The Bloomberg report claims that the rice-sized chips were hidden on server motherboards produced by San Jose-based firm Super Micro. Almost all the critical parts of a server are made and assembled in China or Taiwan, and China's espionage operation has targeted the tech industry before, such as in 2010 when hackers believed to be working on behalf of the Chinese government infiltrated Google.
According to the report, the tiny chips were implanted in server motherboards from Supermicro, a publicly traded company in San Jose, California, that a former USA intelligence official described to Bloomberg as "the Microsoft of the hardware world".
Super Micro Computer shares fell 47 per cent to $US11.20 in Pink Sheet trading.
However, it is also completely possible that the Bloomberg report is wrong or at least not completely factually correct.
The report also quoted denial of the reporting by Amazon Web Services, a cloud-services subsidiary of Amazon, which in 2015 acquired a company, Elemental, whose servers reportedly were affected by the Chinese operation.
"We remain unaware of any such investigation", said Super Micro. "We are not aware of any customer dropping Super Micro as a supplier for this type of issue". The company later removed all of the Super Micro servers after discovering the chips, Bloomberg reported.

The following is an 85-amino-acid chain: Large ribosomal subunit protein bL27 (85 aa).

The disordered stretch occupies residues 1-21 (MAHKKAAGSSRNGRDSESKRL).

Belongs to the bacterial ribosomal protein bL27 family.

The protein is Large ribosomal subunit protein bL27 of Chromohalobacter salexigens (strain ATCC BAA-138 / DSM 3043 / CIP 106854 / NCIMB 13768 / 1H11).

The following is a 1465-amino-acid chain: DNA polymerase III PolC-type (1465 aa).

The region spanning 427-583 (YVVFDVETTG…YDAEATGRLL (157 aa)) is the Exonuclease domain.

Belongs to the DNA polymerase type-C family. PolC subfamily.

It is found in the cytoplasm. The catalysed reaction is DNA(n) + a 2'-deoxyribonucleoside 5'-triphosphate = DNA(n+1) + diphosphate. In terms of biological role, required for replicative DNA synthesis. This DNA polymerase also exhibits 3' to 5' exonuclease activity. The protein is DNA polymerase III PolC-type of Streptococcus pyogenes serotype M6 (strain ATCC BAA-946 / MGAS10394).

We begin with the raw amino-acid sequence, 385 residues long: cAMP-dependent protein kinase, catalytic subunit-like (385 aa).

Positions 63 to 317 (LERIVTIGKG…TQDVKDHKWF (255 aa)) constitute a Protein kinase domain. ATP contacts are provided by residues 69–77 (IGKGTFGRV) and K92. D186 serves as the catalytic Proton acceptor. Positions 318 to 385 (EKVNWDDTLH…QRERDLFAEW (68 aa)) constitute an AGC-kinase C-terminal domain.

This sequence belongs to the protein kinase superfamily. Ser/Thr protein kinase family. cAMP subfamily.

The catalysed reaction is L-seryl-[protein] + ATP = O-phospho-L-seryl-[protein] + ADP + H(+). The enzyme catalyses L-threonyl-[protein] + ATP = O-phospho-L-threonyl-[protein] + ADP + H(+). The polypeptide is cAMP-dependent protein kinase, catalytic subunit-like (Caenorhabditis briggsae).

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Supermicro could not immediately be reached for comment, but Bloomberg said the firm denied any knowledge of the espionage or investigation. Upon the discovery, Amazon reportedly alerted US authorities, which sent "a shudder through the intelligence community", Bloomberg wrote.
As you might expect, Apple has denied the incident. Apple had reportedly bought around 7,000 Super Micro servers when its security teams discovered the chips. The 2015 incident reportedly sparked an ongoing, top-secret federal investigation, which so far has revealed "the chips allowed the attackers to create a stealth doorway into any network that included the altered machines", Businessweek reports.
Amazon, in a statement published by Bloomberg, said: "We've found no evidence to support claims of malicious chips or hardware modifications". However, a total of 17 individuals claiming to have deep internal knowledge of both Apple and Amazon claim that the reasoning behind the removal of Supermicro systems was due to the discovery of exceptionally tiny spy chips. "Apple has never found malicious chips, "hardware manipulations" or vulnerabilities purposely planted in any server", the company said.
The report comes amid increased concerns that foreign intelligence agencies infiltrating United States and other companies via so-called "supply chain attacks", particularly from China where multiple global tech firms outsource their manufacturing. We also want them to know that what Bloomberg is reporting about Apple is inaccurate.
The U.S. and China are locked in a bitter and escalating trade war, in which hundreds of billions of U.S. and Chinese products are under tariff.